So I am very tired and bored with endless fiddly tweakery and I just listen to some more music. Then I just want to hear another lp. Then, when that finishes, I want to hear an old favourite. Then I remember a cd I'd like to hear and then I notice how late it is. That is what this rack does. It demands that you spend more time listening to music, and less time faffing with the minutiae of system tuning, which is deeply ironic.

My floor is solid masonry. In my current listening room, the concrete is cast directly on the ground without an intervening styrofoam insulation layer. How this rack might perform on a springy suspended wooden floor would need another review. Intuition suggests that the Missing Link feet might render this rack more suitable than most other rivals on a wooden joist floor. Also may be good under other four-footed stands to bring them closer to tripod stability. Your mileage may vary, as our esteemed editor notes.

turntable trio to test

Conclusion

For an equipment rack this may seem like a very long and detailed review. Part 1 ran to 2915 words and part 2 is over 4000, the length of a first year masters degree essay. It is long, because effective tuning elements offer the best quality/cash ratios in the audio business. I have written multi-part reviews comparing nothing more elaborate than footers, so a whole rack, costing far more, requires equally thorough analysis, hence the ridiculous scenarios described and shown .
"Does any rack deserve such thorough analysis?" demand plebs, stage left,
"Bang-per-buck, vibration control is the best value audio tweak folks. The Something Solid rack does exactly what it's maker claims, so this review deserves as much effort as any bits of wire ever could", replieth ye ancient scribe, humbly as usual.

This rack is my new reference in optimising vibration control in my audio system. This rack is a much more effective system improver than cables and wires of the same value. I have not compared any similarly priced multi-shelf racks, but I do have a variety of other alternative approaches with which to make comparisons (especially the traditionally favoured one-table per-component situation, that costs about the same with isolating feet and specialist shelves) and the Something Solid rack with Missing Link feet sounds better. It is also more compact and aesthetically pleasing.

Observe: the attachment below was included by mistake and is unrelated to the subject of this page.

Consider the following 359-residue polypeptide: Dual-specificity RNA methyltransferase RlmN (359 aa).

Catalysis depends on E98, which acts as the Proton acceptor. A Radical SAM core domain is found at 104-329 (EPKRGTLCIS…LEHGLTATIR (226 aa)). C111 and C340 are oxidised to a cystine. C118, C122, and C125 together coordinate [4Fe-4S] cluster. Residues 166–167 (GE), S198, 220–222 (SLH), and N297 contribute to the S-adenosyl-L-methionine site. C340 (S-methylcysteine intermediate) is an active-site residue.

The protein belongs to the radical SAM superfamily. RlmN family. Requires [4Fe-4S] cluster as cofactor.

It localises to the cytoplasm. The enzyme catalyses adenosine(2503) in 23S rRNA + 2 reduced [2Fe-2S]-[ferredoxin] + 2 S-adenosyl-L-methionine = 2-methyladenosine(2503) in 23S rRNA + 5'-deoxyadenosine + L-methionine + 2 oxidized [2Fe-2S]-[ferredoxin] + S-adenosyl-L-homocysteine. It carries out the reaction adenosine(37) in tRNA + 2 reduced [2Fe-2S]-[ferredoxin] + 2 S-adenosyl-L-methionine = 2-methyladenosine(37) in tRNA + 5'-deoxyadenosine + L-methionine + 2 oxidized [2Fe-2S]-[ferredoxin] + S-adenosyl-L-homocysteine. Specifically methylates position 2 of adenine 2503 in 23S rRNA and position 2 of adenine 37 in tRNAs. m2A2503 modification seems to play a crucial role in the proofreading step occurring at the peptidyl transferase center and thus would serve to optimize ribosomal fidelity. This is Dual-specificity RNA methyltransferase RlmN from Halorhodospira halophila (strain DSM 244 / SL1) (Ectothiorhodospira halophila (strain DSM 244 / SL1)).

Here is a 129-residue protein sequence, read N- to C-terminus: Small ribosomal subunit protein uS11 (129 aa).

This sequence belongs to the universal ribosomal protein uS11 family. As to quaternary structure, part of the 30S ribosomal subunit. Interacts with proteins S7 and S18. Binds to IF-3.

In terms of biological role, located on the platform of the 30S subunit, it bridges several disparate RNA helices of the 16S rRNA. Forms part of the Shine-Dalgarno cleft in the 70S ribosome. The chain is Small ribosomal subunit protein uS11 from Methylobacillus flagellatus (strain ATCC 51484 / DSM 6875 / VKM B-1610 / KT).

It all works so well together that purchasers who can only muster enough cash for the basic XR4 rack should regard the Missing Link feet and end-grain Balsa shelves with Dissipating Feet as upgrades as obvious as external power supplies for a Naim pre-amp.










Music enjoyed during this review

  • The Good, The Bad, and The Queen best new lp of 2007 so far, on Parlophone like the Beatles, with a gatefold sleeve and a poster!
  • The Good, The Bad, and The Queen best new cd of 2007 so far, supergroups are back
  • Jazznova: : Mashed, Blue Note LP 946 36 10011 (at last the EMI group press decent slabs of vinyl, just as they get in financial trouble, after contributing to vinyl's desired demise with their incompetent 70s pressings & cuts. Deeply Ironic.)
  • LTJ Bukem: Journey Inwards, Good Looking Records GLRAA001LP (8 sides of the finest homegrown drum'n'bass, regularly on my turntable since 2000)
  • Little Feat: Sailing Shoes, (one of my references since the 70s)
  • Korn: ###, (vinyl selected by my 11 year old son)
  • Captain Beefheart: Trout Mask replica, excellent 180g vinyl reissue
  • Captain Beefheart: Magneticism, live 1972-81, I wish I'd been there The Streets: The Hardest Way To Make An Easy Living, great 2006 release on HEAVY vinyl
  • The velvet Underground: Head Held High, lp RMS 526308 (Atlantic studios NYC out-takes 16th April 1970)
  • White Stripes, Digital is evil (contemporary makers of fine vinyl)
  • Yucca Flats: , cd Mapleshade (demonstrating that digital is fine too, when done right)
  • National Razor: Naked Before god & Country, cd Mapleshade

© Copyright 2007 Mark Wheeler - www.tnt-audio.com